Should Jeff Sessions run for office again

Loyalty is important to Donald Trump in his political staff. Even more important than correct behavior in office. Justice Secretary Jeff Sessions, actually an early supporter of the American President, is now feeling this. After the real estate billionaire announced his candidacy in 2015, Sessions became the first Republican senator to pledge his support to Trump. For this he later got one of the most prestigious jobs in Trump's cabinet: the post of Justice Minister. Trump punched his candidate against bitter resistance from the Democrats. And how did Sessions return the favor? With treason - at least that's how Trump sees it.

In an interview with the New York Times he said now: "Sessions should never have declared themselves biased (in the Russia affair; editor's note)and if he declares himself biased, he should have told me before he took the job and I would have picked someone else. "In March the Justice Minister withdrew from an investigation into possible links between Trump's campaign team and the Russian government The investigation is ultimately also about the question of whether Moscow had any influence on the US election last November. Sessions decision led to the appointment of a special investigator in the first place, according to Trump, this should not have happened former FBI chief Robert Mueller is investigating the matter.

As much as Trump resents his companion, Sessions should have done everything right ex officio. At least with this decision. Because Sessions even maintained relationships with Russian diplomats, which have not yet been properly clarified. In the spring it became known that the 70-year-old had met twice with the Russian ambassador in Washington, Sergei Kisljak, during the election campaign. There is hardly a better reason to assert bias. Especially since Sessions had claimed at his mandatory hearing in the Senate before the election as Minister of Justice that he had not communicated with Russians.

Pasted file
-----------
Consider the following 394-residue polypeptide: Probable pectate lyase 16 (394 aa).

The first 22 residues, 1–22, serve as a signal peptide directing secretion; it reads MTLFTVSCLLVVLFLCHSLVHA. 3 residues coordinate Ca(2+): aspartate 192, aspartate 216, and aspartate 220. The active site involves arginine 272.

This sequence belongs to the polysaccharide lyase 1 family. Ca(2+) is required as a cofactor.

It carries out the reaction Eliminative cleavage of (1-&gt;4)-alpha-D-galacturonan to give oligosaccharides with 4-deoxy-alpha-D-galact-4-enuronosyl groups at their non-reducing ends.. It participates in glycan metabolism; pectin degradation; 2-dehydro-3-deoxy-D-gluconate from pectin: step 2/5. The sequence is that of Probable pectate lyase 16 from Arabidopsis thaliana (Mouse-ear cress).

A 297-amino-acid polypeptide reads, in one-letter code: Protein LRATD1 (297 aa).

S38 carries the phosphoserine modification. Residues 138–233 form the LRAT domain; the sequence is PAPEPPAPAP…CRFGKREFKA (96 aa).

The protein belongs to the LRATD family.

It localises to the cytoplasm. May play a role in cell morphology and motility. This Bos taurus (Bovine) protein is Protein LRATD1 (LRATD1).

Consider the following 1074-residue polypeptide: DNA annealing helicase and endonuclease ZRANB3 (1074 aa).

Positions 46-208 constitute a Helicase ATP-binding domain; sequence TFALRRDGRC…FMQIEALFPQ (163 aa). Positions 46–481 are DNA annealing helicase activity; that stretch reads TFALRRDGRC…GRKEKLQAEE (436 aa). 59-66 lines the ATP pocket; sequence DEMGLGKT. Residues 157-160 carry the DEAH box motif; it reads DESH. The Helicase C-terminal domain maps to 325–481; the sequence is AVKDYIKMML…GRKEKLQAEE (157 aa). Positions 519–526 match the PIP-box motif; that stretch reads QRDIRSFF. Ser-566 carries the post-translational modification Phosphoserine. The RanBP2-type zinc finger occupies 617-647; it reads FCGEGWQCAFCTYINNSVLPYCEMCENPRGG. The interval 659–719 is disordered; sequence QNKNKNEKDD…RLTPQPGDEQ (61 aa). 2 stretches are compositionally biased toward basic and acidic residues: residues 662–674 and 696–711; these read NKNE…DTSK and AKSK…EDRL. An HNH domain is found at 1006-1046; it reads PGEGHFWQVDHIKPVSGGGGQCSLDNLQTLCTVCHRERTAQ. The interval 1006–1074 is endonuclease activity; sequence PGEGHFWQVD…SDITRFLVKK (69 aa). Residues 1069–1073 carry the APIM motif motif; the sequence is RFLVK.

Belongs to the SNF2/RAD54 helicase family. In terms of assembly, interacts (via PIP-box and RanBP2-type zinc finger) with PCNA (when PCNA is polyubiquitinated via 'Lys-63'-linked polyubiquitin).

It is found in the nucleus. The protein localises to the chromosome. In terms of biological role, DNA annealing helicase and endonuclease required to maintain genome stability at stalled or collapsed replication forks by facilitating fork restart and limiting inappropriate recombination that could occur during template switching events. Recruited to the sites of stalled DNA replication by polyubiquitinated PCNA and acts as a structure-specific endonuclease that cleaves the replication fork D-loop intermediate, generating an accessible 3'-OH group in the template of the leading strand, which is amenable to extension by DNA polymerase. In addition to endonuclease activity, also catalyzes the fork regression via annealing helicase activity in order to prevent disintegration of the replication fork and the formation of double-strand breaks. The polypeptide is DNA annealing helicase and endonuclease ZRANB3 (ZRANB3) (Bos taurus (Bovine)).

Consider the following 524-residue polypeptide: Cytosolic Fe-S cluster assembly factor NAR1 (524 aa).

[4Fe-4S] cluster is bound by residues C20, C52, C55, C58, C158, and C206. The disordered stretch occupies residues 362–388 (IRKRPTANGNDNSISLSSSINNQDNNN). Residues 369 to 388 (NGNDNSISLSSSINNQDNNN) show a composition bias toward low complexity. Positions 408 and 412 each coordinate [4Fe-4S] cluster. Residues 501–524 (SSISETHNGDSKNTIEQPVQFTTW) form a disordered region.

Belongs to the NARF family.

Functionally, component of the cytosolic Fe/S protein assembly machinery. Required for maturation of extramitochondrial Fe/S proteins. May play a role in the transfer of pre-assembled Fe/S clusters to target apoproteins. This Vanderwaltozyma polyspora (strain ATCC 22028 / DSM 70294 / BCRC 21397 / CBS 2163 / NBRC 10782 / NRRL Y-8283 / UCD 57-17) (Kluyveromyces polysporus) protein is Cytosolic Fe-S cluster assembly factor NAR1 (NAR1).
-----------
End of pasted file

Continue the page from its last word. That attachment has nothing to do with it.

"Very unfair to the president"

Trump also reprimanded this lie in an interview ("Jeff Sessions has given a few bad answers") - but the president is obviously harder hit by the (perceived) breach of trust. "Jeff Sessions takes over the post, starts the job, withdraws out of bias, which I find, frankly, very unfair to the president."

Trump does not only feel badly treated by sessions: He also hands out against ex-FBI boss James Comey (allegedly blackmailed Trump to secure his job) and special investigator Mueller (receives a presidential warning that the Trump family's finances are in To let rest). And the US president reports on his informal conversation with Russia's ruler Vladimir Putin at the G-20 summit in Hamburg (it was mainly about "nice things"). But what is particularly noteworthy is the public settlement with a former political friend - especially in the New York Times.

The president has given the newspaper interviews in the past. But that he breaks up in a 50-minute, intimate conversation with his Minister of Justice and gives a newspaper such an attentive headline that he likes to revile as "fake news media"? That's extraordinary. In the meantime it was new YorkTimes and other media outlets have even been denied access to a Q&A in the White House. But now, she guesses Times himself, the government is apparently more interested in leaving the Russia affair behind and moving forward after the fiasco over the initially failed health care reform.